There are so many directions I could go right now. And I really do feel like food is a major part of our destiny in terms of our health. Right, there are so many ways that food is going to affect our body, we know that our microbiome is playing a massive role in our health and our immune function and that the food we eat is integral to populating our microbiome with a healthy population of microbes. So that’s just one little tiny aspect of it. But I have a whole slew of things before I jump into it.

I just want to talk about that gliadin molecule because it’s also postulated that casein is another one that casein is a protein from dairy. And that is another one that’s postulated to pass through our gastrointestinal tract, and confuse our body. casing and gliadin alike have been looked at for Hashimoto’s thyroiditis, which is a thyroid autoimmune condition. When we take antibiotics that shifts our gut microbiome, our gut microbiome is going to shift the nutrients that are available, the mucilaginous layer that’s coding our gut, it’s going to manage whether we have good or bad bacteria is going to affect how we’re able to absorb the nutrients in our gut. And that’s going to also affect the number of things in our immune system, we need to look at the digestive enzyme cascade. So are we chewing our food? Because what are we smelling our food because that starts our digestive enzyme cascade, and then that digestive enzyme cascade, right? That’s going to tell our, our liver, or our gallbladder to release bile is what we call a surfactant.

It has so many functions, but one of its functions is like a soap along our intestinal lining to keep flushing through the bacteria along our digestive gastrointestinal tract in order to help maintain a healthy microbiome because we don’t want foreign microbes or unhealthy microbes or potentially pathogenic microbes growing in such a great population. So that’s why our bio is really important, especially to break down fat as well. And then, like I was talking about earlier, that mucilaginous coding along our gastrointestinal tract to is going to keep that tissue nice and supple and healthy. And keep those gap junctions which are the tight junctions. These are the little spaces between the cells in our intestinal epithelium or the wall of our intestine. It prevents proteins that are in broken down enough from passing through into our body and causing that confusion of attacking that foreign protein and then getting confused and saying wait, that thyroid is the same as that protein.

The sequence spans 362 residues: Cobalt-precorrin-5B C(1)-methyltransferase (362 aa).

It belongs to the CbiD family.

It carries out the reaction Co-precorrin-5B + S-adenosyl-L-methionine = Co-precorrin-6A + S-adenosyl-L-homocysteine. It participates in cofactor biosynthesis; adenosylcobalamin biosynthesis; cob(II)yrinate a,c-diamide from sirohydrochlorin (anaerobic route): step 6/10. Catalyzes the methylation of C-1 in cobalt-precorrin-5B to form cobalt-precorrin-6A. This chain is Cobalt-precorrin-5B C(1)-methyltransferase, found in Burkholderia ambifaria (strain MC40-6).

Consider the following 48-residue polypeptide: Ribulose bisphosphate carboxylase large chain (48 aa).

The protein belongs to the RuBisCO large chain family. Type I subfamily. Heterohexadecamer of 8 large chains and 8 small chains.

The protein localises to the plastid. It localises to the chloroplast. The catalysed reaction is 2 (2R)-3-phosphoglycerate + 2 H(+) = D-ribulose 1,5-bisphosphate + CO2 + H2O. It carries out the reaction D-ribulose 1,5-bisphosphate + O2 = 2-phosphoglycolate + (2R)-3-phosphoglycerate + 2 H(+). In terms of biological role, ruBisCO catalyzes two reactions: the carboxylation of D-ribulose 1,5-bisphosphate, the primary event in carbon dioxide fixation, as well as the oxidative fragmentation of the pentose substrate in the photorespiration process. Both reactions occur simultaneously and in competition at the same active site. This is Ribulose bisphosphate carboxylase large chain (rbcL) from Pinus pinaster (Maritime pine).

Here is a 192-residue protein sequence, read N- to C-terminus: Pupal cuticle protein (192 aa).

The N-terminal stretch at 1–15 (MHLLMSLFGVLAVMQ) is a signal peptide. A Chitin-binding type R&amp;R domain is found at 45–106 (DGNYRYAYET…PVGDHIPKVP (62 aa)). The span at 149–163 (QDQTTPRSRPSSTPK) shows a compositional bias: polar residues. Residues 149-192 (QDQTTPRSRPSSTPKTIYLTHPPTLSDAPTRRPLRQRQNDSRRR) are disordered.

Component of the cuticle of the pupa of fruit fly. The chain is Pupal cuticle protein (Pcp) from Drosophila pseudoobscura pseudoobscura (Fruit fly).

Let me attack them books from what our gut is responsible for a lot of how our immune system is functioning right, are we absorbing the nutrients that are going to support reduction of our immune cells and the flow of our lymph. So the god plays many roles besides just that leaky gut picture, it’s also really responsible for a great deal of our immune function, there are more, there’s more communication going from our gut to our brain than our brain to our gut. And all of that relates to how our immune system is communicating and how our body is able to recognize foreign invaders and break them down. So if we have a really unhealthy digestive tract, we’re much more prone to a lot of inflammation and inflammation that is not controlled is a major risk factor for autoimmune disease.

Vaish:

In terms of the population that we are working in, are you Is there any research or even just observation, it doesn’t have to research, any correlations between a child having a diagnosis of either autism or Down syndrome and a higher risk for autoimmunity,

Dr. Angela Knapp:

Every child is unique, we do know that children with autism tend to have a significant family history of autoimmune disease, and that alone is going to increase risk for autoimmune disease in anyone. Then 38% of mothers with auto or 38% of children with auto with autism have a mother who has autoimmune disease. So that is also a big risk factor. And then when we talk about Down syndrome, we know that many people with Down syndrome have a dysregulation of the immune system because the thymus, which is a little gland, that’s above the heart between the lungs and responsible for the production of T cells, or the maturation of T cells, that thymus is shifted in the way that it it functions and the central part, the neuro modularity cortex tends to have less lymphocytes than you would see in a typical sinus. So that is going to affect the immune function as well. And you know, that also plays a role in why people with Down syndrome tend to have less solid tumors, because of the shift in our immune function. But it does increase the risk of autoimmune disease in many people with Down syndrome. And I’ll say I mean, I see quite a few children with Down syndrome, and probably around 70% either have Hashimoto’s, and graves disease, or alopecia, which is alopecia areata, which is arguably autoimmune. Or also, I see quite a bit of celiac disease. That being said, I always think about the fact that my patients with down syndrome, many of them have early life circumstances where they’re either dealing with surgery in a hospital setting on many medications, and that alters our physiology and how we respond to things and our gut microbiome. And I think that’s a huge factor too, not necessarily the chromosome.

Vaish: